Amid much fanfare, the president last year launched the Department of Education’s “Race to the Top” (RTT). Funded with $4.35 billion in stimulus dollars, the competitive grant program urged states to comply with 19 federal priorities and dramatically expanded Uncle Sam’s role in school reform. And, as opposed to the first $100 billion in education stimulus spending, the president promised in the State of the Union that RTT would reflect a new sensibility: “Instead of rewarding failure, we only reward success. Instead of funding the status quo, we only invest in reform.”
Our earnest secretary of education, former Chicago school superintendent Arne Duncan, repeatedly bragged last year how tough he would be. He promised, “It’s going to be a very, very high bar. People won’t believe it until we do it. Obviously, hold us accountable for sticking to that.” The rhetoric played well, with RTT garnering raves from David Brooks and the Wall Street Journal.
Well, Duncan had his first test last Thursday, when the first round of RTT finalists were announced. And Duncan failed in grand fashion. The contest was about as tough as winning a trophy in peewee soccer. Fifteen states and the District of Columbia were named finalists, out of 41 applicants.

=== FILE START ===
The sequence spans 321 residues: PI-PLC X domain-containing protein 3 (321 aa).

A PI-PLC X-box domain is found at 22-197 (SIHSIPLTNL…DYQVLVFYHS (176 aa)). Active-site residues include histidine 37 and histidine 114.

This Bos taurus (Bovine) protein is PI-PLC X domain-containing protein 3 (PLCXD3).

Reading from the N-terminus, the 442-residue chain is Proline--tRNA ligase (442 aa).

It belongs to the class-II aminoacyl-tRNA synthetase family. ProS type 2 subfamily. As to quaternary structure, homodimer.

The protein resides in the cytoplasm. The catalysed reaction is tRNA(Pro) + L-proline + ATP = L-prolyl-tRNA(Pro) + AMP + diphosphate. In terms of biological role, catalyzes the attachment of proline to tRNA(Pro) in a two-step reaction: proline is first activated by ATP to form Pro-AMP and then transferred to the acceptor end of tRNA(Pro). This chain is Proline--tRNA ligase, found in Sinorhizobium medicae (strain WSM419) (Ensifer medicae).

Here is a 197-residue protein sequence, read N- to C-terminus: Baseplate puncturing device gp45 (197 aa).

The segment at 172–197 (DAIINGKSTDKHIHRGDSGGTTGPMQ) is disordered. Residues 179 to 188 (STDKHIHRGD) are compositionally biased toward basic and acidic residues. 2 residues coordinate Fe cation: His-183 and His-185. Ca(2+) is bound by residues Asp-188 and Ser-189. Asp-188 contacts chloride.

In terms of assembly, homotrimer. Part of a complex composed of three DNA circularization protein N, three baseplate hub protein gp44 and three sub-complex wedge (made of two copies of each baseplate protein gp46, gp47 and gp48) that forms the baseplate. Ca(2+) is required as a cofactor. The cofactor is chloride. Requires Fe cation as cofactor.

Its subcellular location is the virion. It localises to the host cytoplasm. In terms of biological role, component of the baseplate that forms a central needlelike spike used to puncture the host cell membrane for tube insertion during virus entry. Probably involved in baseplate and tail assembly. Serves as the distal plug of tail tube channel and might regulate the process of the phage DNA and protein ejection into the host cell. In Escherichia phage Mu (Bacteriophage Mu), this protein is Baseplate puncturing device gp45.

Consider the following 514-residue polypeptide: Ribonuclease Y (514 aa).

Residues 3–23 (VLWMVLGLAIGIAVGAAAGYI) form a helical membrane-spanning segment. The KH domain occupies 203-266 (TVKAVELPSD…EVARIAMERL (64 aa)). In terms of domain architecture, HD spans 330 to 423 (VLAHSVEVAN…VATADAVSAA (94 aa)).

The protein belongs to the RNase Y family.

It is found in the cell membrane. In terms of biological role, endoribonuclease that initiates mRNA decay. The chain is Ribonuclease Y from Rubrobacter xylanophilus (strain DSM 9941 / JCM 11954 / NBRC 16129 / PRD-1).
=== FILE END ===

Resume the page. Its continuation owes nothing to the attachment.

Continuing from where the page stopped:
In giving a finalist billet to more than a third of the applicants, Duncan disappointed even Democratic reformers. Old Clinton hand Andy Rotherham, a prominent education reformer who frequently rises to the administration’s defense, deemed it “sort of an ‘uh oh’” moment. He thought the inclusion of Ohio and New York was “not a great sign” and judged that the administration had honored other applicants, like Illinois and Colorado, that “were arguably bubble states at best.” Joe Williams, the New York–based executive director of Democrats for School Reform, described himself “baffled” by the Empire State’s inclusion.
The New York and Ohio cases pose particular problems in that neither is regarded as especially reform-minded but both have reportedly brought political muscle to bear on RTT. It was reported last fall that New York Sen. Chuck Schumer told constituents that they could relax, because he’d been assured that New York would be a finalist. And recently it was reported that Gov. Ted Strickland of Ohio, facing a fierce reelection contest in a key electoral state, was leaning on Rahm Emanuel to make sure Ohio scored some RTT swag.